Congratulations, Angels fans! You’ve made it to the official halfway point of the 2022 season.
It’s been a wild ride for all interested parties. The team reached heights unseen in years during the first six weeks of the season. Then it all came crashing down in a series of unfortunate events for the Angels, all against a backdrop of a whole lot of losing.
It’s a lot to take in, but we figured why not take a brief trip down memory lane and revisit the good and the bad.
Here are five Angels moments this season that made you all cheer … and five that you might or might not want to remember, starting with:
+1. Reid Detmers’ no-hitter (May 10)
The wins were stacking up, the energy was good and Detmers’ no-hitter against the Tampa Bay Rays made the Angels look invincible. Detmers, who had been erratic through his previous starts this season became the youngest pitcher in team history to throw a solo no-hitter.
+2. Jared Walsh hits for cycle (June 11)
The first baseman already got his single, then a double, then hit a home run. What were the odds he would get that triple against the National League-leading New York Mets? Apparently, very good. It did happen, of course.
+3. Shohei Ohtani has eight RBIs in a game, then strikes out 13 batters the next day (June 21 and 22)
If you knew nothing about Ohtani and needed a current summary of what he does, watching his highlight reel for these two games would tell you everything you need to know. He is baseball’s only active two-way player for a reason.
+4. Mike Trout breaks record for most home runs hit against the Seattle Mariners (June 24)
Ask the Mariners who’s their daddy. They won’t say it, but everyone else is thinking it. It’s none other than Trout, who solidified his status as their biggest nemesis after hitting his 53rd home run against them — the most by any player against the Mariners.
+5. Brandon Marsh making a catch in left field
This is a revolving door. Marsh makes insane catches in left field almost nightly. His response when asked in June what his thought process is before making these impossible-looking grabs: “Ball, go. From Point A to Point B and stick the glove out. You’ve just got to trust your instincts, and hopefully your legs take you the right way.”
-1. David Fletcher has season-interrupting surgery (May 10)
When the Angels lost their starting shortstop, they also lost the bat that came with him. He didn’t have much chance to contribute in the early season, already marred by injury. The Angels now have Andrew Velazquez getting regular starts there, and he is an above-average shortstop. Yet during 70 games this season, Velazquez is batting .172 with a .492 on-base-plus-slugging percentage. In his first 70 games last season, Fletcher was hitting .289 with a .661 OPS.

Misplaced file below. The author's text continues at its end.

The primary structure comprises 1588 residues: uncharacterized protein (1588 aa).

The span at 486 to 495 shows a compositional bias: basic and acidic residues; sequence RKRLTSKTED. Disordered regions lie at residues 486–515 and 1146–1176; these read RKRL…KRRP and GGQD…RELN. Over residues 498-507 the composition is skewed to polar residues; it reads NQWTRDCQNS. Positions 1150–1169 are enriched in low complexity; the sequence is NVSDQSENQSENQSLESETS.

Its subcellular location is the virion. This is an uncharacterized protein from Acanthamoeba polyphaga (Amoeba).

-2. The 14-game losing streak (14th loss was June 8)
The Angels were almost tied with the American League West-leading Houston Astros. Then they lost a franchise-record 14 consecutive games and their chances at claiming the division or a wild-card spot suddenly were longshots.
-3. Anthony Rendon has season ending surgery (June 17)
The star third baseman was back from the injured list for all of four games before a dislocated tendon in his wrist derailed his second straight season with the Angels. The team has not been the same since, struggling to find a solid replacement for him at the hot corner and plate. Replacing Rendon’s bat and defensive contributions is a tall task.
-4. Brawl with Mariners (June 26) results in nine Angels suspensions and Archie Bradley going on IL
The Angels got into a fistfight with the Mariners and have been paying for it since. Interim manager Phil Nevin won’t return from his suspension until July 9. They’re already taxed in the bullpen and lost a key reliever when Bradley fractured his elbow falling over the dugout railing during that brawl. His timeline to return could be months.
-5. Firing manager Joe Maddon (June 7)
OK, so this isn’t really a good or bad thing. Not yet, at least. Maddon was a beloved coach in the Angels clubhouse, fired in the middle of the 14-game losing streak. Some players blamed themselves for Maddon’s firing. Nevin called his own promotion from third base coach to interim manager bittersweet. Time will tell whether letting him go was the right move.
This story originally appeared in Los Angeles Times.